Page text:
“It’s a reflection on the upbringing they had that it was the merits of a poem they were discussing on their way up to whatever faced them in Cork.”

Local historian Christy Roche’s story of Thomas and William Kent discussing ‘The Hills of Knocknashee’ on the train to Cork following their gun fight with RIC officers in 1916 was among the many stories heard at an event honouring the life and times of their mother Mary Kent in Fermoy Library.

Once they arrived in Cork, Thomas was tried and sentenced to death by firing squad, a penalty he faced in the early hours of May 9th. His mother had been present throughout the gun fight a week previous alongside her sons David, William, Thomas and Richard, the latter who was mortally wounded in the exchange that also saw an RIC officer killed before the Kent’s surrendered.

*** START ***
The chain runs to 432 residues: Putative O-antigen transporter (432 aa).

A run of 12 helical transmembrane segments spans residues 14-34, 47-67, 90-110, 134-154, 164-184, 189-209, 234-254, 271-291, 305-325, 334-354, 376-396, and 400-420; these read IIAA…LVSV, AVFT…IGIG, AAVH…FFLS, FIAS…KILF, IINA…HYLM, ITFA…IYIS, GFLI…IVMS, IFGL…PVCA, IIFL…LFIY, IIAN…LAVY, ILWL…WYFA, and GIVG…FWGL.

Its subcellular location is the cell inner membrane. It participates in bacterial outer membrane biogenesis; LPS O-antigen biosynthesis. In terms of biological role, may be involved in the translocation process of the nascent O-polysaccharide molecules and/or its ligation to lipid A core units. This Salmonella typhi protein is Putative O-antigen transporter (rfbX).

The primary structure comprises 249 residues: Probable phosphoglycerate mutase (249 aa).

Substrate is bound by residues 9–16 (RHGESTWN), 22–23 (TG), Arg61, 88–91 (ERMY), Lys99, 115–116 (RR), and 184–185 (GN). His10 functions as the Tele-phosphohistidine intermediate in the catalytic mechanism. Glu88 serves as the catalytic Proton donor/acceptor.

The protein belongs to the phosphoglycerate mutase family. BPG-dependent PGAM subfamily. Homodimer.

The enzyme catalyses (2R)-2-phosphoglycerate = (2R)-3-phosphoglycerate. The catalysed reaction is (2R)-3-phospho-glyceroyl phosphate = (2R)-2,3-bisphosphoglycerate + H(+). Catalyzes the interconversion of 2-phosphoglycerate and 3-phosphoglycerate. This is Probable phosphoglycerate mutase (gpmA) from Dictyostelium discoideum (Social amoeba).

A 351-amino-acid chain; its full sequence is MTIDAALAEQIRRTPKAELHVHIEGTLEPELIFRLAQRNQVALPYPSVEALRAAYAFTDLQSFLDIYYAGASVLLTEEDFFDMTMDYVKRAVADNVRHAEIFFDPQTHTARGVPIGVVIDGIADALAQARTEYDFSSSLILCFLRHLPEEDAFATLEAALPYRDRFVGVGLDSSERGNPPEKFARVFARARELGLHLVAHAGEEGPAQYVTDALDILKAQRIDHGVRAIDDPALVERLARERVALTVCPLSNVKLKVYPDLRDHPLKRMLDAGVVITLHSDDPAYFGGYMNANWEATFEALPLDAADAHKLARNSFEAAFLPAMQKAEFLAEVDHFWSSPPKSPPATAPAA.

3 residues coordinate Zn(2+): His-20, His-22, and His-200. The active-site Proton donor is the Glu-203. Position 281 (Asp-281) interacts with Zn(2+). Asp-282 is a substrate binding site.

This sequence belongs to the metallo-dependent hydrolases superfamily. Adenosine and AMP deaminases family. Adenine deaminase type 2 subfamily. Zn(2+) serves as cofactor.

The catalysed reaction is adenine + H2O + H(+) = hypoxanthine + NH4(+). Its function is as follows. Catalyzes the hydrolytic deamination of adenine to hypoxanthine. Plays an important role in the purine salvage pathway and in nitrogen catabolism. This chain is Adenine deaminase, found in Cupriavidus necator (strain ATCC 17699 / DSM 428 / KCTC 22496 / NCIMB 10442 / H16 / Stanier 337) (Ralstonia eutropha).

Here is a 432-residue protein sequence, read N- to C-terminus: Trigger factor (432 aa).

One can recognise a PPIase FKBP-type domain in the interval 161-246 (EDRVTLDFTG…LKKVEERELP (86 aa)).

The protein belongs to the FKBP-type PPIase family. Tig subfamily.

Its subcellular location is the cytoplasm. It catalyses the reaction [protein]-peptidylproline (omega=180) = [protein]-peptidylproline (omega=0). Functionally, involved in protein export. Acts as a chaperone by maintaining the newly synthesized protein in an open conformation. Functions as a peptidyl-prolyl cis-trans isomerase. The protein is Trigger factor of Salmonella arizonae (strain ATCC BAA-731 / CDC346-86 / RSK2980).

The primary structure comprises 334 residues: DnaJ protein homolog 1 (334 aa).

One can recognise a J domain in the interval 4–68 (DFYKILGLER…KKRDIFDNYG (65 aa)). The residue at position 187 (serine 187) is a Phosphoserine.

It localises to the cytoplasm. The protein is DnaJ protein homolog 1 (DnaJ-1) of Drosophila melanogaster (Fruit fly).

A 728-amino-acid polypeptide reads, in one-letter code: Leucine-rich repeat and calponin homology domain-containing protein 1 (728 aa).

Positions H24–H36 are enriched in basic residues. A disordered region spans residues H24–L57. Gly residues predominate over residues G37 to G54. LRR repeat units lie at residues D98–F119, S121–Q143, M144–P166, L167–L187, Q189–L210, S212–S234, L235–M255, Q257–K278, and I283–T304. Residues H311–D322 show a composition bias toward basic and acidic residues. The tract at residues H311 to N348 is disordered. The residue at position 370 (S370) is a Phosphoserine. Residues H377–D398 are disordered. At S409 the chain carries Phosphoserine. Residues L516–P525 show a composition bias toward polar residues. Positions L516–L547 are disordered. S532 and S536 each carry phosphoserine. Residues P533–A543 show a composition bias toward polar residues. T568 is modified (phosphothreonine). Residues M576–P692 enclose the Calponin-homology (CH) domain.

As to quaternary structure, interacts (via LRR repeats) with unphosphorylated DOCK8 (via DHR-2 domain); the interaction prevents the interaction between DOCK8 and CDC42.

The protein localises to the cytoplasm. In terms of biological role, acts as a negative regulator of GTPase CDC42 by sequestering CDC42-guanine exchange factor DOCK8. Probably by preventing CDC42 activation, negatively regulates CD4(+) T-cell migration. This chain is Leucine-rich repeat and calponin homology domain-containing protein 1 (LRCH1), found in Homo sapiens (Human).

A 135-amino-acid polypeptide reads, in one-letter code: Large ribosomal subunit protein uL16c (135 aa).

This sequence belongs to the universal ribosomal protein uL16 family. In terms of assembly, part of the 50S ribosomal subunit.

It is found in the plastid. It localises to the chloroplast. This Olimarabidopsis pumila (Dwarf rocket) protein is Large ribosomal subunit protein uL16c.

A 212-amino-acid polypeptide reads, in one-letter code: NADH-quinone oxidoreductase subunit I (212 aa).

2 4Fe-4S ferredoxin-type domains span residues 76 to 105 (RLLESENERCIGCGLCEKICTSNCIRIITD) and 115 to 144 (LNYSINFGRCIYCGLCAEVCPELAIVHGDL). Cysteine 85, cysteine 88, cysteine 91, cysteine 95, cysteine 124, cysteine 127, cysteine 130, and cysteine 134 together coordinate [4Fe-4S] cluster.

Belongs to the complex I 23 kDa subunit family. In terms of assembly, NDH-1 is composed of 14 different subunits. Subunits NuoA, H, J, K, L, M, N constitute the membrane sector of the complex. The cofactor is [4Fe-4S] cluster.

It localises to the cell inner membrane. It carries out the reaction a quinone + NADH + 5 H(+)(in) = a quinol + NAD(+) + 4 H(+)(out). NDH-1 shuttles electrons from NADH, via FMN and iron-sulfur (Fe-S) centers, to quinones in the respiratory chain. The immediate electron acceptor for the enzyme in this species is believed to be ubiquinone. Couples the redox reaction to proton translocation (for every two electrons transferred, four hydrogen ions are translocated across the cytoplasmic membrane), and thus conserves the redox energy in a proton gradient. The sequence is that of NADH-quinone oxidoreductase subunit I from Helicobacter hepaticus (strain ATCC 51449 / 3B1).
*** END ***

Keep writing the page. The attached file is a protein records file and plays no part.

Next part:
At the time, Mary Kent was 81 years old and she died less than a year later on January 5th 1917. Last Thursday’s lecture by Christy Roche in Fermoy noted the 100th anniversary of her death.

Coverage in this week’s Print & Digital Edition

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Eoin Scanlon
Eoin Scanlon works as a reporter in our Fermoy office, based in MacCurtain Street. From Ballyduff in Co Waterford, Eoin was educated locally in St Michael’s National School, Ballyduff and Blackwater Community School, Lismore. He has recently graduated from the University of Limerick with a bachelor’s degree in Journalism and New Media. Previously, Eoin wrote for the Munster Express in Waterford City.He can be contacted on 087-3216573 or by email reporter@avondhupress.ie